Of the 61 young people that completed support up to March 2020, 71% reported an improvement in their wellbeing and this was a significant improvement. One young person who previously displayed aggression and violence in the family home was able to manage and substantially reduce this behaviour following full engagement with the programme. The allocated practitioner helped the young person develop self-de-escalation techniques through visualising scenes and journeys to places he described as calm and peaceful. Once the young person had practised this technique he was able to see situations from a new perspective and, with the development of mentalisation techniques, was able to reflect upon his behaviour towards those close to him. He became able to recognise that often situations at home were not an attack on him, and was therefore able to respond in a more adaptive, healthy in an interaction with a family member that may previously have involved conflict and violence. The young person’s mum fed-back that the programme had significantly improved relations at home and had supported the young person to manage his emotions in effective and healthy ways. The practitioner taught the young person mentalisation strategies to help him calm down during periods of stress and, building upon the young person’s interests, helped him develop visualisation techniques to bring them back to a calm place.
Referrals are received from various places, particularly from schools, early help and social workers, and CAMHS. The programme has a strong relationship with local schools, which helps them make contact with young people at the beginning of each programme. Referrals may also be made internally, such as through parents, family members or siblings. They tend to be for young men who have witnessed or experienced domestic violence, and occasionally they may be at risk of abuse in a relationship. This may be as a victim or a ‘perpetrator’, but coming from a trauma-informed approach, iCan does not perceive young people as perpetrators. Most young people referred are exhibiting challenges with their emotional and mental health. Some are very anxious, many have poor attendance at school and some are school refusers. Some young people are engaged in antisocial behaviour at the point of referral, and some attend PRUs instead of mainstream provision.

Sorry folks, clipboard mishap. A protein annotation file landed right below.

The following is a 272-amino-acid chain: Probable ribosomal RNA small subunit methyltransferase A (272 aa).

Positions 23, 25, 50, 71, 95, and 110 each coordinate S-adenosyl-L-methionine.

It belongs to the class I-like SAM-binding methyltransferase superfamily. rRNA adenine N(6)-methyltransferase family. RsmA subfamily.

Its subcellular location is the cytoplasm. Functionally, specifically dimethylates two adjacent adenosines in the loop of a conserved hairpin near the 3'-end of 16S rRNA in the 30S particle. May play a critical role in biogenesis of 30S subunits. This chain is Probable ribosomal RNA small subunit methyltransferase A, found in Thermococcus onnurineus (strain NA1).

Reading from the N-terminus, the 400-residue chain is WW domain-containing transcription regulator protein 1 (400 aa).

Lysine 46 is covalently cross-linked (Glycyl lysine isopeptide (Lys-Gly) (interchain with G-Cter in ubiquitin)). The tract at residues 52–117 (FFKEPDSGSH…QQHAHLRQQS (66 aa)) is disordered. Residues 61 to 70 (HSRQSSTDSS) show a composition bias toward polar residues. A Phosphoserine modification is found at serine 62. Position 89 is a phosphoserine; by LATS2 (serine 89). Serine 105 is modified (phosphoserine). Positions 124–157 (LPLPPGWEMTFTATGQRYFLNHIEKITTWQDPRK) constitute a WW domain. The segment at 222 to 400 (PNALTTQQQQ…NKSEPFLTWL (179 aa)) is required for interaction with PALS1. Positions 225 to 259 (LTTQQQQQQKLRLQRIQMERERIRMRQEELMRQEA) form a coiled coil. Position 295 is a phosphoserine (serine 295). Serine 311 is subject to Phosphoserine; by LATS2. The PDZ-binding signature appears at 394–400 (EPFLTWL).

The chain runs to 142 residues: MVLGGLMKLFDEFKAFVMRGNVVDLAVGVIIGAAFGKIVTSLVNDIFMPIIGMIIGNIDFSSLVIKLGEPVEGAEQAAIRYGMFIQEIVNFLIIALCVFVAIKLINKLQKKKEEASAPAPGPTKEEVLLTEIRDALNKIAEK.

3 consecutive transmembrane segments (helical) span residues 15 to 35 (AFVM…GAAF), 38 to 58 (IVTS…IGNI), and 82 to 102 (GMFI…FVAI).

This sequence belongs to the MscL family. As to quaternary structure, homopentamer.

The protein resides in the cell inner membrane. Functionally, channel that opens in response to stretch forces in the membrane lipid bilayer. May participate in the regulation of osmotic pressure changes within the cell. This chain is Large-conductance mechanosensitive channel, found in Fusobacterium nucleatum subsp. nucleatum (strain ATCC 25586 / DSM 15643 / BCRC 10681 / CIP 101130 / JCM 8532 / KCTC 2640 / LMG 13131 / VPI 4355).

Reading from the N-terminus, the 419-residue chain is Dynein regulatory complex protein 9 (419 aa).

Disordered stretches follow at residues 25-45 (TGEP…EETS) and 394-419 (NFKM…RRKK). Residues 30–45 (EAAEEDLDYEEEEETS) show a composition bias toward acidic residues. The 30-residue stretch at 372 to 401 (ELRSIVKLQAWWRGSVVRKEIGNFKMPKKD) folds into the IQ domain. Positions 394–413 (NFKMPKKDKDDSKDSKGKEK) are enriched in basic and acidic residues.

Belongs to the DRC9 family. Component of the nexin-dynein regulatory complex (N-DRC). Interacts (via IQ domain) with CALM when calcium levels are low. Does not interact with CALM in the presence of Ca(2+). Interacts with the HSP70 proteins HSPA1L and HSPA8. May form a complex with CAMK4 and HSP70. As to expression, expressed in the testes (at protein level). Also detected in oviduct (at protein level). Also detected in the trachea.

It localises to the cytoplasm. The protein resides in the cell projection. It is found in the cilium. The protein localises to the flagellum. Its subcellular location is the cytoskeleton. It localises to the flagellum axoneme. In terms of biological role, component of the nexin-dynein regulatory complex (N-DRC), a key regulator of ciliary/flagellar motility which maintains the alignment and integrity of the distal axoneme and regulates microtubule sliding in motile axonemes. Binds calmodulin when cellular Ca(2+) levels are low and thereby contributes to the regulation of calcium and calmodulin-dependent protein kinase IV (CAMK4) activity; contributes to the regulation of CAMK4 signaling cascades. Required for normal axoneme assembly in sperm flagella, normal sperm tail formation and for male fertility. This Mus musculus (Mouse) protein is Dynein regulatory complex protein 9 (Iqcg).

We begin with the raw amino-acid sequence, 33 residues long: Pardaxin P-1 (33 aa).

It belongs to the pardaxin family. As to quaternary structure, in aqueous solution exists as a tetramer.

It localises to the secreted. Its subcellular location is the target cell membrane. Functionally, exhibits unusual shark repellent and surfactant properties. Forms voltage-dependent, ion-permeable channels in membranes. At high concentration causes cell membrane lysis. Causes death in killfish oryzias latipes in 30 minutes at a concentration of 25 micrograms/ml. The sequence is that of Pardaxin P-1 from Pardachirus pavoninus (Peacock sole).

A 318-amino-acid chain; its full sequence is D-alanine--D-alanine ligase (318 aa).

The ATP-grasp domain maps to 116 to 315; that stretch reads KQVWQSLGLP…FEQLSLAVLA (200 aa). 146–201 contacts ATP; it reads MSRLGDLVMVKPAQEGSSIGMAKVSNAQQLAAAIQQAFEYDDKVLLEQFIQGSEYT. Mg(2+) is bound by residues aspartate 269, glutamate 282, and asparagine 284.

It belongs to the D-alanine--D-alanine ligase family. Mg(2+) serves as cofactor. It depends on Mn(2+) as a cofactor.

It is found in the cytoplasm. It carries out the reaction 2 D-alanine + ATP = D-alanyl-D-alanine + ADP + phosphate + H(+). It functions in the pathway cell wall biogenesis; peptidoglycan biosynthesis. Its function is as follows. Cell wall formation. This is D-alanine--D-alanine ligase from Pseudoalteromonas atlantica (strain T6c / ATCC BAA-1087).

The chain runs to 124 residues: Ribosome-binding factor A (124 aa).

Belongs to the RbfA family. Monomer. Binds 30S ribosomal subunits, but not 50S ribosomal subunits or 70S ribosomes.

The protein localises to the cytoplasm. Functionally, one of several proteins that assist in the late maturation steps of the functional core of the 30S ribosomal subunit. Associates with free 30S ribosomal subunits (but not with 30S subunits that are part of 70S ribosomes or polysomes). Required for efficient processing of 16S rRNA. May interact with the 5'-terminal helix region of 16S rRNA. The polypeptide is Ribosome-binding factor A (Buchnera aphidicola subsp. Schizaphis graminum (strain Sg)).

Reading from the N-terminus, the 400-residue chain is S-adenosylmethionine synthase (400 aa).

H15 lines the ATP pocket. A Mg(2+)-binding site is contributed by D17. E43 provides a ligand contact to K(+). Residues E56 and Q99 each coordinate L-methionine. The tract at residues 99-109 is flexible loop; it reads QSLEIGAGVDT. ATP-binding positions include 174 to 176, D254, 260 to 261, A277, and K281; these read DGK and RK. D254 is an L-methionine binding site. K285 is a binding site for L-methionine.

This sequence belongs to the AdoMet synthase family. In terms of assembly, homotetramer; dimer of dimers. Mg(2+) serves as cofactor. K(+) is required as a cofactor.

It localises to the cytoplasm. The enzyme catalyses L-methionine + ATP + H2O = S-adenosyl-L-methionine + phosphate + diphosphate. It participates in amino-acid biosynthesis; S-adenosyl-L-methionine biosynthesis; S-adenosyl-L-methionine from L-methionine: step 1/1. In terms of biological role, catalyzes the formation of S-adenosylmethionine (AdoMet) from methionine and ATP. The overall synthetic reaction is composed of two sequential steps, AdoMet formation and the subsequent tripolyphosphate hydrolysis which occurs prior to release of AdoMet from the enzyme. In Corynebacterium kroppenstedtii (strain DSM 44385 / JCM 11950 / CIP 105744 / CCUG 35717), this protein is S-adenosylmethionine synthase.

As the programme supports young men exclusively, all of its workers are male, and developing a professional relationship with a trusted male adult is considered an important factor of the work. The service acknowledges that trust is very difficult for many of their young people, especially for those with experience of working with many other professionals, and the programme’s strength-based approach means that young people are not required to discuss their previous life experiences, unless they wish and feel safe enough to do so. Young people are supported to consider future plans, goals, understand and manage their emotions and realise the impact of anxiety, anger and conflict in family and peer relationships.
 HeadStart Programme: Year End Report 2017-2018, p.48
 Rising Sun is an organisation working to prevent and end domestic abuse for children, young people, families, and provides 1-1 mentoring and counselling for young people in Kent.
 The Young Person’s CORE (developed by the Child Outcomes Consortium) is a 10-item scale that was designed for use in the 11-16 age range. It addresses global distress and is therefore suitable for use as an initial screening tool and outcome measure
 The Shortened Edinburgh Warwick Mental Wellbeing Scale (developed by NHS Health Scotland, University of Warwick and University of Edinburgh) considers wellbeing in relation to functioning on personal and social levels . It looks at how the young person evaluates their life as a whole, as opposed to focusing on the internal, emotional component to mental health and wellbeing.
 Consent has been given from HeadStart Kent and iCan to share this case study, and all details have been changed to preserve anonymity.